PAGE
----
While EMPAC is widely known for the high-tech, limitless possibility of its genre-smashing performance art, the concept of Live Shorts was that invited artists were asked to create a performance that was constrained by a rather strict set of rules:
1.) The performance must be under 20 minutes in length.
2.) The performance area is 20 x 30-feet.
3.) The performance may include one screen, one projector and a sound system.
There were nine artists who participated in Live Shorts throughout the weekend-long Filament festival, and they were grouped together in presentations of threes.
On Saturday afternoon, we caught Live Shorts ST2B in EMPAC’s Studio 2, and here’s what we saw:
“Sheepspace” by SUE-C & Laetitia Sonami: “We are Sheepwoman,” intoned a recorded narration. “We connect things like a switchboard. That’s what we do.” Well, maybe, but not enough for me to to put together any kind of narrative plot-line for their piece. Still, it was a fascinating concept, which they described as “a live film,” although I’m pretty sure that no actual film was involved. Instead, the two artists sat on the stage floor (while wearing sheep head-pieces) and manipulated a series of still photos, drawn overlays, and three-dimensional objects which were projected on the big screen. There was a soundtrack that included – among many other things – roller rink organ music, cackling crows, oriental folk music and an over-ripe string-laden rendition of “Theme From a Summer Place.” It was visually seductive, especially a segment featuring a spinning color wheel and another projected from inside a small wooden box with a flashlight illuminating the corners.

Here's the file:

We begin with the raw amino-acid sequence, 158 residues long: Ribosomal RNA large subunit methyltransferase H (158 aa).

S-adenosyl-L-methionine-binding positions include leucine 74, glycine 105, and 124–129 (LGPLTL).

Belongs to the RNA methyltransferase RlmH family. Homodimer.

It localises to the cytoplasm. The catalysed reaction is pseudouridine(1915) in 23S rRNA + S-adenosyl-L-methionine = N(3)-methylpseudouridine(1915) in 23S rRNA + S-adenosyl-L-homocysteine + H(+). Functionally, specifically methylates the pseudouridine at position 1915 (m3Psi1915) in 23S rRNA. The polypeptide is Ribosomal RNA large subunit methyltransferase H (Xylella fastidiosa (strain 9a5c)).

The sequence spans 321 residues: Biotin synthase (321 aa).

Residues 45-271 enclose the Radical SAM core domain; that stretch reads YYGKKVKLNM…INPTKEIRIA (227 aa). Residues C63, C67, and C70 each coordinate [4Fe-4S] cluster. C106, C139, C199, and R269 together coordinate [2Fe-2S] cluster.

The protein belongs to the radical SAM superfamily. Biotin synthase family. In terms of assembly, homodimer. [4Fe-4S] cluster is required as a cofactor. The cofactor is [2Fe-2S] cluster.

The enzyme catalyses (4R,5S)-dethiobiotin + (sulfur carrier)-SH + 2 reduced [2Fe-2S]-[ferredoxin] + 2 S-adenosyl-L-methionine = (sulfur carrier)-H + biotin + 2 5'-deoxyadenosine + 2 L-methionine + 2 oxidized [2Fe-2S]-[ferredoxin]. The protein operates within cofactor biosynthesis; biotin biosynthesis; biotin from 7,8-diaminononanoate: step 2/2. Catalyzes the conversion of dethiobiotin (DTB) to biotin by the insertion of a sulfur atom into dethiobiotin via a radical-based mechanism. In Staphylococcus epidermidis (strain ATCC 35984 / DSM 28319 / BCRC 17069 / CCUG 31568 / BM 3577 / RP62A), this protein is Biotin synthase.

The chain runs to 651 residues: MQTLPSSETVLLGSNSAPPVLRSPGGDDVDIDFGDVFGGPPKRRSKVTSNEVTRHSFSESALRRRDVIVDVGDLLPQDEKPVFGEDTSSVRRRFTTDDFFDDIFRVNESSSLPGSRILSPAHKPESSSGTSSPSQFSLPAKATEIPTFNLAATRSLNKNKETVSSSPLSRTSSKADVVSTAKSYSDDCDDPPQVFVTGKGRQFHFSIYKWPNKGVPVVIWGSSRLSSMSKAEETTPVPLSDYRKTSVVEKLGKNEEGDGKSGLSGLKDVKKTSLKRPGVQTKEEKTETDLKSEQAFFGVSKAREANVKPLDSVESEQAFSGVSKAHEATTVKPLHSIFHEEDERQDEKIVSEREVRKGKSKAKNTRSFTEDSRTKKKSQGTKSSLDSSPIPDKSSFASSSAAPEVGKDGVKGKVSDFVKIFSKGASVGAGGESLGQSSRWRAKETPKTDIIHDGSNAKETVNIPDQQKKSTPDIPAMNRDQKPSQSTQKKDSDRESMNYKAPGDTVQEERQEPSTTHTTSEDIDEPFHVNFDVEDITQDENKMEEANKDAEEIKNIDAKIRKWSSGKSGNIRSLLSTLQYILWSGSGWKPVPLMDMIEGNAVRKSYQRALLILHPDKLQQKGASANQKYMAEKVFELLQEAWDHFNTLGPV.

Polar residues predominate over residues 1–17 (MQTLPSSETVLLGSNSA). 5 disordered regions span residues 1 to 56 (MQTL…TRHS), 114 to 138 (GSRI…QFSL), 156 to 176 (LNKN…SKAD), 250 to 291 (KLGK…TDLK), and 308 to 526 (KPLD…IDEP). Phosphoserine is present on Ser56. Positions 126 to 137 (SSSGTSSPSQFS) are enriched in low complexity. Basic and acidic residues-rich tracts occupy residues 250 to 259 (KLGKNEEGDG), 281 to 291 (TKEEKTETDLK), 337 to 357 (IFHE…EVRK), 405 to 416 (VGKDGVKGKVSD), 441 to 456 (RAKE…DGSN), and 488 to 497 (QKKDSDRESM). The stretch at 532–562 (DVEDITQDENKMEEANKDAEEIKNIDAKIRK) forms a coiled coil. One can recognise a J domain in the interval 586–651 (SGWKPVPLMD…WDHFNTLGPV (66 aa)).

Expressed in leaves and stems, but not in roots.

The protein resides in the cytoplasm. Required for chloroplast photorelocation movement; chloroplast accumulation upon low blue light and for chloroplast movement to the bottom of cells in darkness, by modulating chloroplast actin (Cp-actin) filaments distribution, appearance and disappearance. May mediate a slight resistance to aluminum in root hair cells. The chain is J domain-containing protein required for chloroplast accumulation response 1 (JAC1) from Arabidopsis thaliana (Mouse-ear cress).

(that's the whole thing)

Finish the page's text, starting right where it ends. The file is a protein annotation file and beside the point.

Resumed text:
“Intervention #2” by Wally Cardona: Each piece in choreographer-dancer Cardona’s “Interventions” series is based on a series of conversations with a local expert – in this case, Heidi Jo Newberg, professor of physics, applied physics and astronomy at RPI. Cardona rolled out a long white mat and laid down a couple of strips of brightly colored masking tape that ran from one end of the theater to the other, intersecting the mat. Then he littered the performance space with almonds, grains of salt, tennis balls, paper plates, a hand-truck, his flannel shirt and a roll of toilet paper – which were presumably meant to represent various elements of the cosmos. (Not sure at all where the hand-truck is supposed to fit in here.) While sporadic recorded excerpts of Newberg talking about the solar system and the immeasurable nature of space provided the soundtrack, the barefoot, charismatic Cardona performed a solo dance that pushed and tugged at the natural sense of balance. It was a wry and sometimes humorous performance, although I believe he may have lost points for extending beyond the 20-minute limit by a tick or two.
“You Do Not Know What You Are Talking About” by MTAA: For me, this where contemporary art collided headlong with “The Emperor’s New Clothes.” Internet artists M.River and T.Whid (who go by the collaborative name of MTAA) sat side by side behind a table underneath the projection screen to deliver their “lecture.” Each was armed with a laptop, a microphone and a glass of water. The screen behind them displayed the title of their piece, their Twitter hash tag (#mtaa) and a countdown clock that informed the crowd of the remaining length of the performance. Audience members were invited to Twitter away, as the artists recited their incoming tweets. That was it. Really. The artists didn’t even recite all of the tweets that came in, either. But the selections that were recited included random bits of art history, conspiracy theories, quotations from plays, corporate shout-outs, political advocacy and just plain old stupid stuff like “Man, I type badly with my thumbs” and “I like peanut butter. Alot.” Best Tweet of the “Lecture” Award goes to Mandiburg for “I have always wanted to be a puppeteer.”